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_Davao City, Philippines December 18-24 , 2005 | VOL. 1 ISSUE NO. 4
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In Search of Darling’s ‘Humba’

At the malls, I have tried different versions of humba: the Chinese pale version, the Ilonggo version, even the vegemeat version. In Digos City, I remember dining at a nameless carinderia where they cooked humba with lots of vinegar -- and eggplant.

By Bejay Absin
davaotoday.com

DAVAO CITY -- Whenever there are gatherings in the house of my friend Darling Curay in Panabo City, a big plate of humba (stewed pork) would complete the dining fare. Darling is known in Panabo as a choreographer who can put on great shows. But to close friends, she is admired for her humba, which she prepares using her very special recipe.

I had been longing for Darling’s humba. But the distance between Panabo and Davao (about an hour’s drive) does not permit us to see each other as often as we want. So I tried to search elsewhere for the perfect humba, or at least an approximation of Darling’s.

A friend, Dennis Gutierrez, took me to Bankerohan market one night. There, we were served humba at Ellen’s Eatery. It was, for lack of a better word, delicious. It had just the right amount of fat, meat was marbled and the sauce tasted strongly of garlic, onion and bay leaf.

Photo By Barry Ohaylan
Photo By Barry Ohaylan

The one thing that set Ellen’s humba apart from the rest I have tasted was the tomato sauce. It must have been tomato sauce because the sauce had a “tomato glow” in it. When asked, Nanay Ellen just smiled – and asked us if we wanted more rice. The humba went well with carabeef soup cooked in abundant chili.

At the malls, I have tried different versions of humba: the Chinese pale version, the Ilonggo version, even the vegemeat version. In Digos City, I remember dining at a nameless carinderia where they cooked humba with lots of vinegar -- and eggplant.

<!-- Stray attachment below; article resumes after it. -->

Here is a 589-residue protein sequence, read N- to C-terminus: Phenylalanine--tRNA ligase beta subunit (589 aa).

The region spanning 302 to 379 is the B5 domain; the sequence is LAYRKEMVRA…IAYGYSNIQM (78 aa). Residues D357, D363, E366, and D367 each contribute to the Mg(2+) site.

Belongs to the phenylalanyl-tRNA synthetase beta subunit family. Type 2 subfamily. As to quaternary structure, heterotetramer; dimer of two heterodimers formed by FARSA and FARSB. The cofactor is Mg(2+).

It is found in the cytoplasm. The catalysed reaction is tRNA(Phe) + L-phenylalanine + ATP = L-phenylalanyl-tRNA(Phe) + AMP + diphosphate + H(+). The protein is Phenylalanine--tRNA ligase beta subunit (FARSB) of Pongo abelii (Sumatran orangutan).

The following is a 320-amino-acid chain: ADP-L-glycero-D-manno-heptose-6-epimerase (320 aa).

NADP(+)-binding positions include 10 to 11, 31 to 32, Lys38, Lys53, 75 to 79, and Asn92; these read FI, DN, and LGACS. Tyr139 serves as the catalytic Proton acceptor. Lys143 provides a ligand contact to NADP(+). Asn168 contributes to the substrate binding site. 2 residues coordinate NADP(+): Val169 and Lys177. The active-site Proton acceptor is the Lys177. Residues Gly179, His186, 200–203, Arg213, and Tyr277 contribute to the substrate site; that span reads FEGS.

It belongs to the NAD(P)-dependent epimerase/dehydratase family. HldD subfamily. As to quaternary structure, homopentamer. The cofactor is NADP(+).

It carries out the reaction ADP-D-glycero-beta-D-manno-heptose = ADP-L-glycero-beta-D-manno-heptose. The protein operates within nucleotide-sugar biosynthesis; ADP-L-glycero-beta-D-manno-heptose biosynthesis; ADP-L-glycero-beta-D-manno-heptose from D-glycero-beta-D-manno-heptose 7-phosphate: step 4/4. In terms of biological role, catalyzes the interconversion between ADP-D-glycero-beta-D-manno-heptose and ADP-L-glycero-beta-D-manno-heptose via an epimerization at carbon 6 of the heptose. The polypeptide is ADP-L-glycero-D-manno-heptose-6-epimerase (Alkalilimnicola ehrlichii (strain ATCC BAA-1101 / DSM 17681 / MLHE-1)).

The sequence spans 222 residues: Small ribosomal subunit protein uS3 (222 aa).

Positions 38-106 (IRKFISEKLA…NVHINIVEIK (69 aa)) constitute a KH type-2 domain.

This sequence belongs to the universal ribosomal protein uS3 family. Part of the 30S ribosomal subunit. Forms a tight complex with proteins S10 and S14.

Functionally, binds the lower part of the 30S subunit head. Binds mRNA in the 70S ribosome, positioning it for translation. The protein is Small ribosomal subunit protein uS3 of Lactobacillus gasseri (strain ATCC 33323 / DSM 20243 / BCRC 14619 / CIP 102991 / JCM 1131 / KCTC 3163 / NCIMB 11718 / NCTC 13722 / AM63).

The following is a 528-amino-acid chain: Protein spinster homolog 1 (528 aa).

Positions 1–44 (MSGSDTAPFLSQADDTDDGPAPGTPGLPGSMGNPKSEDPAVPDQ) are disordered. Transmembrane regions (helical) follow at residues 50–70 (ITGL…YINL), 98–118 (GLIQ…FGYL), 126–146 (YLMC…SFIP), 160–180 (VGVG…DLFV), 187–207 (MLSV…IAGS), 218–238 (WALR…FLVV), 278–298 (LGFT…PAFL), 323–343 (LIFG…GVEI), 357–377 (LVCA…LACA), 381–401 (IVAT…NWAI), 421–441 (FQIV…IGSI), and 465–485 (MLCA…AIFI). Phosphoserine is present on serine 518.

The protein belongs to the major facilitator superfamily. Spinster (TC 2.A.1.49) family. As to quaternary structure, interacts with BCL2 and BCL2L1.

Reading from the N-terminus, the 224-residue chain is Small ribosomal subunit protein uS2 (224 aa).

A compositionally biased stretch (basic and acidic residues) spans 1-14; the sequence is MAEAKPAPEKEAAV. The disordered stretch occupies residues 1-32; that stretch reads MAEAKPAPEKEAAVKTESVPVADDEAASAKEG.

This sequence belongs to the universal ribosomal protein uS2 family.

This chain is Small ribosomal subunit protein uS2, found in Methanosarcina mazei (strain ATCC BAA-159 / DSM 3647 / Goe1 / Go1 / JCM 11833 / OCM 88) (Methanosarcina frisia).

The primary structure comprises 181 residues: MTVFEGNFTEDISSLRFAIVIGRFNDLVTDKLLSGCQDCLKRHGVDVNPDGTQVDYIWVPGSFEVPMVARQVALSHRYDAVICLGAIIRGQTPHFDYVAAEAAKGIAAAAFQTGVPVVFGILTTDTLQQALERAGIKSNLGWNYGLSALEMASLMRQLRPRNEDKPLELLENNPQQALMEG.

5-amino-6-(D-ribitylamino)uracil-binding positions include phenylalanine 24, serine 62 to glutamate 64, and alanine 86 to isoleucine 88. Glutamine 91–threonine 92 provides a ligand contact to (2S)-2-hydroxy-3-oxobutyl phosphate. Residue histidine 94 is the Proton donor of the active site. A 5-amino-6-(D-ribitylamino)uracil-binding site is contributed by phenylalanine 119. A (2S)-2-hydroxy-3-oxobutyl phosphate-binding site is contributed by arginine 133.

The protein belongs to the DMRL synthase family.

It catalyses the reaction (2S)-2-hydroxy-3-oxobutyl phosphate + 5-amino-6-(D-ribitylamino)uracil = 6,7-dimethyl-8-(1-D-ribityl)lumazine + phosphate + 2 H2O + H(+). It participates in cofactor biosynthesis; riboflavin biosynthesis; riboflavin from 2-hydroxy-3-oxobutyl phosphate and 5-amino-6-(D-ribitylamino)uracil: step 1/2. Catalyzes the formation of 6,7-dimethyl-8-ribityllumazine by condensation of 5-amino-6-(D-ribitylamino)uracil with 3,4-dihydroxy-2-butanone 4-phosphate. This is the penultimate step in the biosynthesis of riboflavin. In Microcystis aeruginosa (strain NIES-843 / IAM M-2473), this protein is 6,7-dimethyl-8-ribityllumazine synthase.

But nothing compares with Darlings humba. She had one peculiar way of serving it: she wouldn’t serve it immediately; she would instead put it in the ref and reheat and serve it the next day. I couldn’t forget how it went well with kapeng barako.

It must be said that humba is not the only thing that can excite your palate here in Davao. I and another very good friend, June Sanches Obenza, would go food hunting, as it were. A recent discovery is Thai Ming, found at the NCCC Mall. We went there on a Monday, when they were serving Thai salads. I have to say those were the best salad I have had: meat, pomelo, egg, seafood – all in one serving with Thai Ming’s “secret spices.” Other offerings were beef meat salad and vegetable salad in peppery cream sauce.

Occasionally , I would go food tripping with other friends. With Genevieve Guino-o, I shared my love for puto maya and tsokolate, which is aplenty at the Bankerohan market. When I’m all by myself and I crave for great food in big servings, I go to I Love Sushi or Maki Boy or Café Ilustrado. Asian Fusion, found at the Taboan of the Matina Town Square, is a favorite food place with another friend, Geejay Ariola.

Davao may not have a cuisine it can call its own but cuisine from all parts of the globe somehow find their way here. (Bejay Absin/davaotoday.com)

OTHER STORIES

A Cry for Justice

In the Line of Fire

Pedestrian Delights


In Search of Darling’s ‘Humba’


Of Strokes, Figs and Canvases

A Book Lover’s Paradise

Showcases of Warmth and Hospitality


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